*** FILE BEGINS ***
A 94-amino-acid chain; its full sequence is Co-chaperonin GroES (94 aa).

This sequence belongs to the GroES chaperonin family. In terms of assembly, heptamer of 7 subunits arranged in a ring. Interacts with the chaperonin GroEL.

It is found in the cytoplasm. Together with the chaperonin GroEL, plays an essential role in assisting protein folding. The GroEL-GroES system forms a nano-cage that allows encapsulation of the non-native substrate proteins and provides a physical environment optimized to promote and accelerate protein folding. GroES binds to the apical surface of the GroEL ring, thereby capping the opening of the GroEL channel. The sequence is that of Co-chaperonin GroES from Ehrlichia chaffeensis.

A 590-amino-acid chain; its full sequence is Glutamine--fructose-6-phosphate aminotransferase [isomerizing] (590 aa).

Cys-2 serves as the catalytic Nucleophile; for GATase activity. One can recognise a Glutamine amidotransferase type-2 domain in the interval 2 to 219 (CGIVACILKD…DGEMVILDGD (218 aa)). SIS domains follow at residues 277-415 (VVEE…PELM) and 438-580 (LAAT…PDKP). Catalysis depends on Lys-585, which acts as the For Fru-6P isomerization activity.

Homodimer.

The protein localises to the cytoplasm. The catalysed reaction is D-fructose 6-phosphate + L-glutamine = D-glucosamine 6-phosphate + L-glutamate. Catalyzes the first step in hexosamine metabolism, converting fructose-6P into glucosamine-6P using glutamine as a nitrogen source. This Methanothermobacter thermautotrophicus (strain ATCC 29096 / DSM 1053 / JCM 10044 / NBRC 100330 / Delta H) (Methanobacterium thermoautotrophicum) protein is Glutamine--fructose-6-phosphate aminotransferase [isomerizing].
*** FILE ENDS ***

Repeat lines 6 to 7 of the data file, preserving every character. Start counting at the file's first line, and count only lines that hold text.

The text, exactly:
Homodimer.

The protein localises to the cytoplasm. The catalysed reaction is D-fructose 6-phosphate + L-glutamine = D-glucosamine 6-phosphate + L-glutamate. Catalyzes the first step in hexosamine metabolism, converting fructose-6P into glucosamine-6P using glutamine as a nitrogen source. This Methanothermobacter thermautotrophicus (strain ATCC 29096 / DSM 1053 / JCM 10044 / NBRC 100330 / Delta H) (Methanobacterium thermoautotrophicum) protein is Glutamine--fructose-6-phosphate aminotransferase [isomerizing].